Eye For Film >> Movies >> The Upside Of Anger (2005) Film Review
The Upside Of Anger
Reviewed by: The Exile
Whatever mommie issues American filmmakers are dragging around these days, seeing them worked out on our movie screens is becoming something of a chore. In recent months we’ve observed Téa Leonie in Spanglish and Sigourney Weaver in Imaginary Heroes selfishly obsess over their own miseries, while their neglected offspring bond with others, or simply kill themselves. After suffering through Joan Allen’s travails in The Upside Of Anger, I may join them.
Writer/director Mike Binder—the still-at-large perpetrator of HBO’s excruciating Mind Of A Married Man—wrote the film for Allen, a superb actress of such prominent intelligence and aggressive bone structure few leading men will climb into bed with her. Distracted by her fierce cheekbones and regal bearing, directors like to thrust her into asexual, steely roles like Pat Nixon in Nixon, or Elizabeth Proctor in The Crucible. Meanwhile her sensuality, difficult to extract, is often falsely presumed missing (if in doubt, see her smoldering turn in Sally Potter’s upcoming political romance, Yes).
The character of Terry Wolfmeyer, abandoned spouse and brittle mother to four teenage daughters, is another depressing example of a director playing to the surface with neither the wit nor the skill to delve deeper. Allen tackles Terry with everything she’s got and it’s to her credit that the character becomes more than the script demands: not just angry about her husband’s defection—to Sweden, with his assistant, Terry believes—but also fearful, insecure and jealous of her daughters’ unexplored lives. Her gaunt frame, draped in an assortment of chiffon nighties, Terry staggers around her suburban Detroit home alternately sucking on a bottle of Grey Goose and a succession of soggy Marlboros. In the kitchen, her self-sufficient daughters—all solid young actresses playing one-note characters—plot a variety of rebellions, including attending ballet school (Keri Russell) and becoming a baby machine (Alicia Witt).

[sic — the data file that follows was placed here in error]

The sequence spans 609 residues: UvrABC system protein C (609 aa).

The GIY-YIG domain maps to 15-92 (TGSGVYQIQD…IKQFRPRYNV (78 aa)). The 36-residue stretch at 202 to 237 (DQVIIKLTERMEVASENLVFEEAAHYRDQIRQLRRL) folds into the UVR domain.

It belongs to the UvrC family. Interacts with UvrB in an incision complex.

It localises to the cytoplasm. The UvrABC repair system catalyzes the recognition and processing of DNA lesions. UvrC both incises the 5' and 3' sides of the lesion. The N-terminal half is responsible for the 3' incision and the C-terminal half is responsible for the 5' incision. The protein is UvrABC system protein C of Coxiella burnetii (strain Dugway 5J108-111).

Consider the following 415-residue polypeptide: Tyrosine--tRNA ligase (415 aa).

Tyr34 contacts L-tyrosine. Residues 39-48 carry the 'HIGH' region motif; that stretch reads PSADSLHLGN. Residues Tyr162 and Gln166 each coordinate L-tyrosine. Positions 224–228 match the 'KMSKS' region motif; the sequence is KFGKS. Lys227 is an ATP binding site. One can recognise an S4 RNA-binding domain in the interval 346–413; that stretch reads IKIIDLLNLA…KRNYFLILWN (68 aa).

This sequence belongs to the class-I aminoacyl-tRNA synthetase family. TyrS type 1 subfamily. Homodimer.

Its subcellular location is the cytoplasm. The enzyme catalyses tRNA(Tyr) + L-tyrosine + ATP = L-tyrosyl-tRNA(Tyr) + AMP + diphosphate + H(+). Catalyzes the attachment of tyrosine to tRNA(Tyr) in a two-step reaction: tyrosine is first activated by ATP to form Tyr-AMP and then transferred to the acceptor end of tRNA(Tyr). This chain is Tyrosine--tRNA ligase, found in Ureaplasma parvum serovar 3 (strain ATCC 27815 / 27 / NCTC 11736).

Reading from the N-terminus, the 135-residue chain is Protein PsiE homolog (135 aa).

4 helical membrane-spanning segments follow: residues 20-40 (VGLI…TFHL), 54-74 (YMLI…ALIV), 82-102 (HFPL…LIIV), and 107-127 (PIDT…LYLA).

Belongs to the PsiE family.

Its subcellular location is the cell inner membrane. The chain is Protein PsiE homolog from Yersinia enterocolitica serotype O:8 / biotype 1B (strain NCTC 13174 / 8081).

Awash in fury and self-pity, Terry barely notices when retired baseball hero Denny Davies (Kevin Costner, returning to the fictional profession that’s been most lucrative for him) starts sniffing around. An ex-Detroit Tiger with a mediocre radio show and a sideline selling autographed balls, Denny is permanently sloshed and hence immune to Terry’s bipolar mood swings. (And there’s something undeniably comic in the sight of Allen, all elbows and collarbone, being romanced by the soft-bellied, cushiony Costner.) But Denny is simply Terry’s soft place to fall: lodged on her couch beside the family dog, he’s as troublesome to expel as an infestation of fleas.
Decorated with ethereal voiceovers supplied by youngest daughter, Popeye (Evan Rachel Wood, bearing no visible resemblance to Gene Hackman), The Upside Of Anger suffers from more than just a God-awful title. Arriving in the midst of a crop of recent American film festival favorites—The Ballad Of Jack And Rose, Melinda And Melinda, as well as Imaginary Heroes—it has become painfully clear that homegrown filmmakers need to get their heads out of their navels. The inability of American film to look beyond its shores and familial difficulties is becoming increasingly stifling and solipsistic. Compared with the astonishing variety of topics addressed by foreign filmmakers in works like Head-On (Germany), Walk On Water (Israel), and the superb Nobody Knows (Japan), The Upside Of Anger is just American Beauty lite—another day, another kitchen sink.Reviewed on: 22 Jan 2007